July 4, 1987
|Years active||2001 - present|
|Parents||John Mukombe and Shirely Savanhu|
Simeon Mukombe (brother)|
Joe Mukombe (brother),
Simba Mukombe (brother)
Lydia Mukombe (Sister)
Jah Prayzah, real name Mukudzeyi Mukombe, is a Zimbabwean contemporary musician and frontman for the band Third Generation. He is popularly referred to by fans and media as "Musoja", Shona for "the soldier", a name he earned mostly because of his signature band uniform of military regalia. He was born and raised in Murehwa, a small town about 95 km from Harare.
- 1 Discography: Albums
- 2 Background
- 3 Education
- 4 Music career
- 5 Army Regalia
- 6 Possession Rumours
- 7 Successes
- 8 Awards
- 9 MTV Africa Music Awards
- 10 Music Videos
- 11 Controversies
- 12 Arrest in Shurugwi
- 13 Personal life
- 14 Latest News
- 15 References
- Mdhara Vachauya (2016)
- Jerusarema (2015)
- Kumbumura Mhute (2014)
- Tsviriyo (March 2013)
- Ngwarira Kuparara (20112)
- Sungano Yerudo (2010)
- Rudo Nerunyararo (2007)
- Dura (2006)
Jah Prayzah was born on born 4 July 1987 at Nyadire Hospital to parents John Mukombe and Shirely Savanhu. He was the last born in a family of 5 children; in order of birth: Joe, Chamu (who passed away in 2005), Simba, and his only sister, Lydia. Growing up, the young Mukudzeyi dreamt of becoming a soldier. This dream was to later inspire his bands performance costumes. The name Jah Prayzah evolved mainly from his first name Mukudzeyi, which in Shona language means Praise Him (God). His love for Raggae music led him to adopt the Jamaican name for God which is Jah. He then fused these two meanings to come up with his artistic name Jah Prayzah.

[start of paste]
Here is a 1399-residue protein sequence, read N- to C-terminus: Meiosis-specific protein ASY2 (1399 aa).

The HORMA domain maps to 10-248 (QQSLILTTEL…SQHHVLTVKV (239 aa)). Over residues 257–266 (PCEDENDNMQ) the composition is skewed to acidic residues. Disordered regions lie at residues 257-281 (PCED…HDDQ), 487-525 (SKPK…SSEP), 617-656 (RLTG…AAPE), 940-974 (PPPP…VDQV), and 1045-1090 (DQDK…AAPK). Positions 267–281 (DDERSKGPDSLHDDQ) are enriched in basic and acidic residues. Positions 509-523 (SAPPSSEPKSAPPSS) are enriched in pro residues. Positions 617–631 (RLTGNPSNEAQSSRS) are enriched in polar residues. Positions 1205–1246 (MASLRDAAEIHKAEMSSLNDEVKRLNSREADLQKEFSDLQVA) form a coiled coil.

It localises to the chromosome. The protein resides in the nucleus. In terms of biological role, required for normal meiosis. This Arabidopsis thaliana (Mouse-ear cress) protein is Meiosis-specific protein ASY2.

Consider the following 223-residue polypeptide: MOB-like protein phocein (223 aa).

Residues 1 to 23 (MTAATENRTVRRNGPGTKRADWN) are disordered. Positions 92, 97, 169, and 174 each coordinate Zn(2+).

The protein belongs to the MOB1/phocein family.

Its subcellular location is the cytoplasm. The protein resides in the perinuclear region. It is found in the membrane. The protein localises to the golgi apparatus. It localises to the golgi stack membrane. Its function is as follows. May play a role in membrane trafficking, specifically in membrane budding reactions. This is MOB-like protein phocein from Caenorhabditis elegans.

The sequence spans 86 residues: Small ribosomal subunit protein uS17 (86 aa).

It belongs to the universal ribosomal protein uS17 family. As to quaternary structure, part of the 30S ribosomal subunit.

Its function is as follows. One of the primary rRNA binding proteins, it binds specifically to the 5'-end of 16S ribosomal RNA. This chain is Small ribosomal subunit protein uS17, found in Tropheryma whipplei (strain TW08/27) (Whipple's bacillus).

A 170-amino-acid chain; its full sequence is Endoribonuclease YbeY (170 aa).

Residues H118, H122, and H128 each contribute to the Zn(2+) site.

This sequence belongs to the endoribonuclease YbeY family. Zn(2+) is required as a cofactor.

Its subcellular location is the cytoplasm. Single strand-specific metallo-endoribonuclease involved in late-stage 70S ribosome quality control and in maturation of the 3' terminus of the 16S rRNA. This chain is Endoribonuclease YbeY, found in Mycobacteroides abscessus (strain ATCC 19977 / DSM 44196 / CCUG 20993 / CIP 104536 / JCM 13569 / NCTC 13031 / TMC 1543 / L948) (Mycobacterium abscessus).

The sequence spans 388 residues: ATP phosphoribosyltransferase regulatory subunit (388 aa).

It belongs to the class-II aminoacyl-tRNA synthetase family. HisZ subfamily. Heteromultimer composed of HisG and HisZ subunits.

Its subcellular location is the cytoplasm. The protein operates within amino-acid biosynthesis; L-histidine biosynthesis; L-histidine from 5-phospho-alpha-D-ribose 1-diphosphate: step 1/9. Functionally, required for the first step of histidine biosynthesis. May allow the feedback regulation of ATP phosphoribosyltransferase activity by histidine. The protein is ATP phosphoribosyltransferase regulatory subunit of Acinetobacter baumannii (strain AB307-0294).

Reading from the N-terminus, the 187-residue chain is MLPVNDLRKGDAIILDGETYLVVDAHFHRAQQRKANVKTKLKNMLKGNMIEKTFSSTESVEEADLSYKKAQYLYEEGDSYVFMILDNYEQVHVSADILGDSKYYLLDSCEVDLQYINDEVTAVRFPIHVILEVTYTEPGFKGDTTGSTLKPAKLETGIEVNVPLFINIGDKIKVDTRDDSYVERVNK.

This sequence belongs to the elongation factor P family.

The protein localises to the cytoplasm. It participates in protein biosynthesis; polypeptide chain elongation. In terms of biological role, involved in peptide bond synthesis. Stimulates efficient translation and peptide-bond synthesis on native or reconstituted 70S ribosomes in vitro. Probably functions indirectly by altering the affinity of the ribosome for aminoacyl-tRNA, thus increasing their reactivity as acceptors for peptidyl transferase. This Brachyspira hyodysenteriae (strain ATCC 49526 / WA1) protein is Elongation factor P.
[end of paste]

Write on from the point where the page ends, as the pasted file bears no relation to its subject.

He attended Musamhi Primary School and later Musamhi High School in Murehwa in Mashonaland East Province. He then relocated to Harare where he stayed with his uncle Mr Savanhu and he eventually completed his 'O' Level and 'A' Level education in Harare at Kuwadzana High 1 School.
Mukudzeyi's first experience with creating music was when he was in form 2; "In form two there was a teacher who played the mbira and I was so in love with the instrument.We would ’dub’ the music in the era of cassettes and listen to it," he said. Later while schooling at Kuwadzana High School, Mukudzeyi bought a Mbira music instrument from a close friend, Tichafa Matsika.
In Budiriro Jah Prayzah started to record dancehall and reggae tracks with his friends with some tracks creating a vibe in the suburb but failed to hit the national music scene. He later decided to venture into his longtime hobby, that of contemporary music and afro jazz, and recorded tracks with DJ Thando and other local producers, releasing hits such as Sorry Mama and Seiko, these tracks had wider reception that his previous songs but few knew about the man himself.
Mukudzei had been encouraged by a cousin keyboardist Simeon Mukombe, to record a demo together with him. They did the album called I Love Reggae. The album didn't do well but they got a lot of encouragement from friends that listened to it. Later in 2007, he recorded another album Rudo Nerunyararo which didn't have much success. The album had the track, Zororo, which became popular much later in his career.
Commercial success started to come after the launch of Sungano in 2012. It included songs like Sungano Yerudo. The album earned him the much needed attention, catching the eyes of one of Zimbabwe’s biggest music promoters, Patson Chimbodza, known to many as Chipaz.